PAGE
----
The court cannot accept either of these arguments. Plaintiff's contention that Parratt has no applicability to intentional acts, while arguably supported by dicta in this circuit, was squarely rejected by the Supreme Court last year in Hudson v. Palmer, ___ U.S. ___, 104 S.Ct. 3194, 82 L.Ed.2d 393 (1984). The reasoning of the court is instructive:

  While Parratt is necessarily limited by its facts to
  negligent deprivation of property, it is evident . . . that its
  reasoning applies as well to intentional deprivations of
  property. The underlying rationale of Parratt is that when
  deprivations of property are effected through random and
  unauthorized conduct of a state employee, predeprivation
  procedures are simply "impracticable" since the state

  cannot know when such deprivations will occur. We can discern
  no logical distinction between negligent and intentional
  deprivations of property insofar as the "practicability" of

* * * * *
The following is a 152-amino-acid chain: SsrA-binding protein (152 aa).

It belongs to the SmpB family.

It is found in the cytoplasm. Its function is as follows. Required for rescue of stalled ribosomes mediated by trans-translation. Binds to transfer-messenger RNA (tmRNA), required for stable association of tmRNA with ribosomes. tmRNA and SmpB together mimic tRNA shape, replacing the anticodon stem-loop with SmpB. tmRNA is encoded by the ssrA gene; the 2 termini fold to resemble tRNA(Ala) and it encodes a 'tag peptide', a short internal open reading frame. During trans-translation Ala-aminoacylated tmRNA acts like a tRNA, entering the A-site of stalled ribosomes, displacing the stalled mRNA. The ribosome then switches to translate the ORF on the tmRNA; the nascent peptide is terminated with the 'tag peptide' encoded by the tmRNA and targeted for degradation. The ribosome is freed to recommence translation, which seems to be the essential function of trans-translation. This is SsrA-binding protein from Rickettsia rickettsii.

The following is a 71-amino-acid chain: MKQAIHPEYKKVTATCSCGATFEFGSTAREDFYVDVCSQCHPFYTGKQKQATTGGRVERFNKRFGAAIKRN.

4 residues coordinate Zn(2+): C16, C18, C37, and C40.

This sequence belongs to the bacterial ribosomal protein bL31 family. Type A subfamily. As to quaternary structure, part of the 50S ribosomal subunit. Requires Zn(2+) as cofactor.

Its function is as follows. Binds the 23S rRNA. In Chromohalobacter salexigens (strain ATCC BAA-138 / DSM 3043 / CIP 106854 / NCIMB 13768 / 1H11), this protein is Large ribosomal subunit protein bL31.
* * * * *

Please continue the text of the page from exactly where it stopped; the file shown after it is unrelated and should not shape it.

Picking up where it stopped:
affording predeprivation process is concerned. The State can no
  more anticipate and control in advance the unauthorized
  intentional conduct of its employees than it can anticipate
  similar negligent conduct. Arguably, intentional acts are even
  more difficult to anticipate because one bent on intentionally
  depriving a person of his property might well take affirmative
  steps to avoid signalling his intent.

    If negligent deprivations of property do not violate the Due
  Process Clause because pre-deprivation process is
  impracticable, it follows that intentional deprivations do
  not violate that Clause provided, of course, that adequate
  state post-deprivation remedies are available. Accordingly,
  we hold that an unauthorized intentional deprivation of
  property by a state employee does not constitute a violation
  of the procedural requirements of the Due Process Clause of
  the Fourteenth Amendment if a meaningful postdeprivation
  remedy for the loss is available. For intentional, as for
  negligent deprivations of property by state employees, the
  State's action is not complete until and unless it provides
  or refuses to provide a suitable postdeprivation remedy.

Id. at 3203-04.